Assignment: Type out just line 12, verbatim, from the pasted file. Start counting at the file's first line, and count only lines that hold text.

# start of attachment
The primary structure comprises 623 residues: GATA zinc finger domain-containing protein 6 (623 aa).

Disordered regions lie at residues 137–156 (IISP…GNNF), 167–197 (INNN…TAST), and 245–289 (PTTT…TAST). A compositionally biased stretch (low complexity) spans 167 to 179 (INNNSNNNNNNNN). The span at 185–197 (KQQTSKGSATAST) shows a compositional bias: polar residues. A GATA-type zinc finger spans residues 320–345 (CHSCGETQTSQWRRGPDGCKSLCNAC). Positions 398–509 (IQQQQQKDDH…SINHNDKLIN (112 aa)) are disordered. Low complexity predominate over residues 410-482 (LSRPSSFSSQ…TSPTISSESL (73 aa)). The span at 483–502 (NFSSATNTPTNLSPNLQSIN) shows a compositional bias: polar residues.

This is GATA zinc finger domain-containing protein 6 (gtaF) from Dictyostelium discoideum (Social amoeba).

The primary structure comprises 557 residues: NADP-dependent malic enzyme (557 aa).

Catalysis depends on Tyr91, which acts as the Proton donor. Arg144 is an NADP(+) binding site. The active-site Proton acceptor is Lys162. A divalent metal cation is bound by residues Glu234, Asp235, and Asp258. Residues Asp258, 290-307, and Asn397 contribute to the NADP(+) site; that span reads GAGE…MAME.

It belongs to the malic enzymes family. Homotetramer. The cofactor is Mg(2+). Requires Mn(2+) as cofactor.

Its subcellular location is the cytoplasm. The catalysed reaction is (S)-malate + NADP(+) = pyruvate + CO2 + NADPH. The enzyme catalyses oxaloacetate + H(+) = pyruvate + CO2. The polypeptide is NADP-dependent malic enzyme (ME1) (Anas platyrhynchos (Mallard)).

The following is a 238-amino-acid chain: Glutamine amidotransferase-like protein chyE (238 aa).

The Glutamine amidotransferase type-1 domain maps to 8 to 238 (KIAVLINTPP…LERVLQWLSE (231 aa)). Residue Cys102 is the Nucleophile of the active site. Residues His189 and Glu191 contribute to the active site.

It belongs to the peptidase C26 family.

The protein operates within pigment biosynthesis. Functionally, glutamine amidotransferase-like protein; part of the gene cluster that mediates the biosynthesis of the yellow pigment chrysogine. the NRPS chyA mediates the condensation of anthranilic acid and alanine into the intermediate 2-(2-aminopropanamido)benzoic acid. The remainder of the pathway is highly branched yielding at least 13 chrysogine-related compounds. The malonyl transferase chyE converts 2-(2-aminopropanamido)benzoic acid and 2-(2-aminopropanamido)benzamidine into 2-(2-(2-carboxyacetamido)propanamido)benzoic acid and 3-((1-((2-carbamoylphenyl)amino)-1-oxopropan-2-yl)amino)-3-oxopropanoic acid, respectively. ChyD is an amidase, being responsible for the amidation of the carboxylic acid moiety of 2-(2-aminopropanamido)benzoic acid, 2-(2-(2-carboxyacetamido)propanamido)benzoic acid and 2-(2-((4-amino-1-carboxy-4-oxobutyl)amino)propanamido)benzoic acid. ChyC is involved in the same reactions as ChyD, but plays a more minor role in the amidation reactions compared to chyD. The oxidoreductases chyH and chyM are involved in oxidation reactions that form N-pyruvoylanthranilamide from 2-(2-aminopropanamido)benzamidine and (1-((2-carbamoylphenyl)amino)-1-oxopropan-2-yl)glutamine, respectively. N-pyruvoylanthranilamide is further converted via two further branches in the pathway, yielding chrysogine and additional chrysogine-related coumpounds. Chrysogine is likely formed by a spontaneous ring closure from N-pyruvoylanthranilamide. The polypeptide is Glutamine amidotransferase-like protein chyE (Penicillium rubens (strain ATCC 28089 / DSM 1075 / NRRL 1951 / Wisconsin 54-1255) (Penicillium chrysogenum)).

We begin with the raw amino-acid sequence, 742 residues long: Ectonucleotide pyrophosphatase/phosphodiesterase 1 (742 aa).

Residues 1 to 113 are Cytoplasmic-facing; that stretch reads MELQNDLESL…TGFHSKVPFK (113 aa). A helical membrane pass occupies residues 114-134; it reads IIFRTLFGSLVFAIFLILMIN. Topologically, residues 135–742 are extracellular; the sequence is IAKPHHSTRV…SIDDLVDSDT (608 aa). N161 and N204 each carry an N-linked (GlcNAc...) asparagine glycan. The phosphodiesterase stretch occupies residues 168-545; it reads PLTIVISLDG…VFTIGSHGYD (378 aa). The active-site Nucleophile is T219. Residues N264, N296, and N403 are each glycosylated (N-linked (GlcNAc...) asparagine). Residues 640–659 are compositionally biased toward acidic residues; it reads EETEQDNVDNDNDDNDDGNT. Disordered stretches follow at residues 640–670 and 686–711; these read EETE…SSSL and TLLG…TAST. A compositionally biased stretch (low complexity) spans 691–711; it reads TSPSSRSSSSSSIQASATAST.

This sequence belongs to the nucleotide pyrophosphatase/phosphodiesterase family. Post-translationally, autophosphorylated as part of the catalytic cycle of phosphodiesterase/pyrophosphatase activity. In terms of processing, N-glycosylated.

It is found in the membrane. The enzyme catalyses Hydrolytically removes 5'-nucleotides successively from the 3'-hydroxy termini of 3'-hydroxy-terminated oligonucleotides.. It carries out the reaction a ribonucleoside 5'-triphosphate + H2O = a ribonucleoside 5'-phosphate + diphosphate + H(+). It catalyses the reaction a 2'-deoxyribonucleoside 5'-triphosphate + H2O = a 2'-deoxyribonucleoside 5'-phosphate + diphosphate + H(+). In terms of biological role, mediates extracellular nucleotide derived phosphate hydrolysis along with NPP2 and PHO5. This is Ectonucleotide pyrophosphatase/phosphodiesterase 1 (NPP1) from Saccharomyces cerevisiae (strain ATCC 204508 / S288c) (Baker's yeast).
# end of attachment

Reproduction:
We begin with the raw amino-acid sequence, 742 residues long: Ectonucleotide pyrophosphatase/phosphodiesterase 1 (742 aa).